I keep coming back to the thought that the only hope for the western church is for the people within it to experience a renewal in faith that puts them in a place where they live lives so demonstrably different to the world around them that the only explanation is the existence of a good God.

Richard Foster says:

?”The problem today is that evangelism has reached the point of diminishing returns. I talk with people and they say, “What am I to be converted to? I look at Christians and statistically they aren’t any different.” You want to be able to point to people who are really different.”


In arguably his greatest speech ever Jesus said:

“So do not worry, saying, ‘What shall we eat?’ or ‘What shall we drink?’ or ‘What shall we wear?’ For the pagans run after all these things, and your heavenly Father knows that you need them. But seek first his kingdom and his righteousness, and all these things will be given to you as well.”

He was saying those who don’t care for the things of the kingdom place their focus on temporal things and are concerned for sating their more primitive appetites, but for those of us who claim to know Jesus this ought not to be the way.

But it is.

It seems that some of us have inverted Jesus words in the sermon on the mount and now seek first material prosperity, personal happiness and security and then the kingdom of God if its not too inconvenient or costly. Is it any surprise no one wants to listen to anything we have to say when our Christ filled life looks just like a religious version of aspirational middle class suburban living?

Our lack of distinctiveness is surely a cause for great lament.

In my role at Quinns Baptist I am paid to lead the church and I’m employed for 2 days a week to do that. The beauty of only having two days is that you don’t have time to fritter away doing inane things. You only have a small window of time so you need to choose wisely what to invest it in.

Once you carve out a big slab of that time to do the not negotiables – teaching prep, meetings, admin, Sundays there aint a lot left to invest. But in the time I have this year I have chosen to invest it in the blokes of our church in a course based around spiritual disciplines.

I have been looking for a point of leverage – a place where I can make a significant contribution in a small amount of time. So we are starting a fortnightly blokes group that has the specific brief of equipping men to train themselves to be godly, of empassioning blokes for a richer deeper relationship with Christ and with each other and of giving them experience in a wide range of spiritual practices so that they can put themselves in a place where they can encounter God more vividly and regularly.

It will be a challenge. To get people to commit to something for 13 weeks seems like a huge ask in today’s world, but I am convinced it has the potential to be the start of something very very good in our lives as blokes and in the life of the wider church.

I wrote previously along these lines so I thought it was time to take some action and try to do something about what I see. At one level its a personal quest to re-ignite my own relationship with God that has felt dry and weary over the last two years. But I am conscious that I am not the only one who ha been struggling with a sub-par faith experience and I imagine that giving blokes a place to come and spur one another on might just be a catalyst for something greater.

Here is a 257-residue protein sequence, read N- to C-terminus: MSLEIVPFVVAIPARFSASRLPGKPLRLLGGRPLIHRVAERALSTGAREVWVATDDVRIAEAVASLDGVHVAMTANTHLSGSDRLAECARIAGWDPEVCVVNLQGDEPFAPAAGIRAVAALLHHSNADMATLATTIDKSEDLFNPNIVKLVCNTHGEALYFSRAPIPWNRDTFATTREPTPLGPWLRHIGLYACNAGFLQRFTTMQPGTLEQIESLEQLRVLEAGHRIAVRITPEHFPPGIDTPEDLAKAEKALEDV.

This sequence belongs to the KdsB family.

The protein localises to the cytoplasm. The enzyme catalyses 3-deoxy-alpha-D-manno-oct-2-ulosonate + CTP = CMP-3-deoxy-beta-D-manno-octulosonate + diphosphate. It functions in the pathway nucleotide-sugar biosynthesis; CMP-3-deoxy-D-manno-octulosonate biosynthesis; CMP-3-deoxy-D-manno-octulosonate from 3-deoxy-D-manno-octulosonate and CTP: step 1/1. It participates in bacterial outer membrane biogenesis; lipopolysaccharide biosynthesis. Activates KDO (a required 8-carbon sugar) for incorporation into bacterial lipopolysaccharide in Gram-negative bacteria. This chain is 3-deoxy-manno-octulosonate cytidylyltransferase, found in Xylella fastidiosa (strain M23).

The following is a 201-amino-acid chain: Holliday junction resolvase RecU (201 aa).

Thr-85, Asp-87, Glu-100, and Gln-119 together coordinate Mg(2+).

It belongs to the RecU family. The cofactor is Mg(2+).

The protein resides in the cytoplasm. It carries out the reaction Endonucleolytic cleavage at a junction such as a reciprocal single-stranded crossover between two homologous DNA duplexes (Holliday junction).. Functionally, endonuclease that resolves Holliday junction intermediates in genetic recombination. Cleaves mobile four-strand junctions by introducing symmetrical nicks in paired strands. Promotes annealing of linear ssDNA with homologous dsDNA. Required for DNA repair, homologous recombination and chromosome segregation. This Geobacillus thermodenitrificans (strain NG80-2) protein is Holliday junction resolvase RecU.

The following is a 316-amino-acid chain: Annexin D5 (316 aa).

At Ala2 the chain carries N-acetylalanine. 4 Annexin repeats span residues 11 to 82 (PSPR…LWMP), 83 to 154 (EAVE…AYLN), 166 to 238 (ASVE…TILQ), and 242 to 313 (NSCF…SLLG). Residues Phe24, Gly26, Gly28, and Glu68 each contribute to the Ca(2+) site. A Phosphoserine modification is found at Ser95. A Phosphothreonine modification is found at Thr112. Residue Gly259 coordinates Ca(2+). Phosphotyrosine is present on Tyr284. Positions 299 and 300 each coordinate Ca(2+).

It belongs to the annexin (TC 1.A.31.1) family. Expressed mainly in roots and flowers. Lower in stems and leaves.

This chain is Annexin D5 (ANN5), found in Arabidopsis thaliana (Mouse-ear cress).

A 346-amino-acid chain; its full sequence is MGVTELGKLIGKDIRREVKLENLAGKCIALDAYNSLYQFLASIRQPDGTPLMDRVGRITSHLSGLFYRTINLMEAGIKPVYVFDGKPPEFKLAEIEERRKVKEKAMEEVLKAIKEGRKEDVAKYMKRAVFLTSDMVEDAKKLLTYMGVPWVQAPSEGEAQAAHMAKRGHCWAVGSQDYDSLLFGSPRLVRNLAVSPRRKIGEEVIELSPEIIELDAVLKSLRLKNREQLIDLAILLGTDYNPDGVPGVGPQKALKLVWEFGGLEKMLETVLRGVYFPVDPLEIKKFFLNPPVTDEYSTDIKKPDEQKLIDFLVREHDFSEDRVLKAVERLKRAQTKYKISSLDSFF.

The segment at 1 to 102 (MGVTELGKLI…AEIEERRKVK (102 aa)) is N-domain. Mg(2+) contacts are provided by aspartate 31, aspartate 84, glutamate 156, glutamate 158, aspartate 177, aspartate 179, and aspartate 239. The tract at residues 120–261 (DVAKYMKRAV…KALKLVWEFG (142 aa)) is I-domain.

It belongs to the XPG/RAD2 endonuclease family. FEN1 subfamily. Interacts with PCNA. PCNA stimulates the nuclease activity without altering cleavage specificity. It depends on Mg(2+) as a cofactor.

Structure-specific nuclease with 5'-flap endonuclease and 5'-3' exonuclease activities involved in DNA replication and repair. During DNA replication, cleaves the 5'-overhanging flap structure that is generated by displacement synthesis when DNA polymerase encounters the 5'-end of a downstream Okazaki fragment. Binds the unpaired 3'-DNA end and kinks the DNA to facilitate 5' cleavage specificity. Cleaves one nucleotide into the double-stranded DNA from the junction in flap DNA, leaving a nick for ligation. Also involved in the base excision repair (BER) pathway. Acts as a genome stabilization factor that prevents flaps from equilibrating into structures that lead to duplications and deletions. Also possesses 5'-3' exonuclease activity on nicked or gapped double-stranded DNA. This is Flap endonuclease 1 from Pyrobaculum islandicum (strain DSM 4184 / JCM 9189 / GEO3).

I’ll let you know how it goes.

And It’s Hot…

I haven’t checked back over the specifics, but I don’t think we have had a sub 30 degree day in Perth for over 6 weeks. Its been hot hot hot…

And I’ve noticed it taking its toll the last couple of weeks as I have come home from work really weary and woken up thinking ‘not again…’

I haven’t felt like that before, and I still enjoy what I do, but the heat is taking its toll, which isn’t good because we have to get thru March yet before there will be any relief in sight.

Usually over summer we get a breather every now and then with a few 25 degree days, but it hasn’t been that kinda summer at all.

Its about now perspective matters and you remember how much you have to be grateful for. For some the heat has taken a savage toll with bushfires wiping out a heap of homes in the east of Perth, but for most of us we have just had to drink more water, or run the air con a bit longer.

I love Autumn and spring, I even like winter, but in summer I need to catch my breath occasionally and that just aint happening…

Sunbeam Bloody Sunbeam

Ok, this is purely for the coffee lovers who may hit a similar snag at some point with their EM6910s.

On the weekend I gave my machine its weekly clean out and noticed that some milk had caked around the end of the steam wand. I wipe it down each time I use but obviously had missed the milk around the end and I needed to chip it off with a screwdriver. (Its the ‘hex’ end on the wand) I also gave the innards a clean with the little cleaning device.

And I have no idea what changed in those moments but when I cranked it up to make a brew I couldn’t texture milk to save my life. From smooth silky milk to ‘dishwashing bubbles’ and no apparent reason…

I couldn’t seem to get the steam wand in the ‘sweet spot’. It would simply hiss and howl like a wild thing instead of making the normal surging noise. As a result the milk just got hot and bubbly and the result was another crap coffee.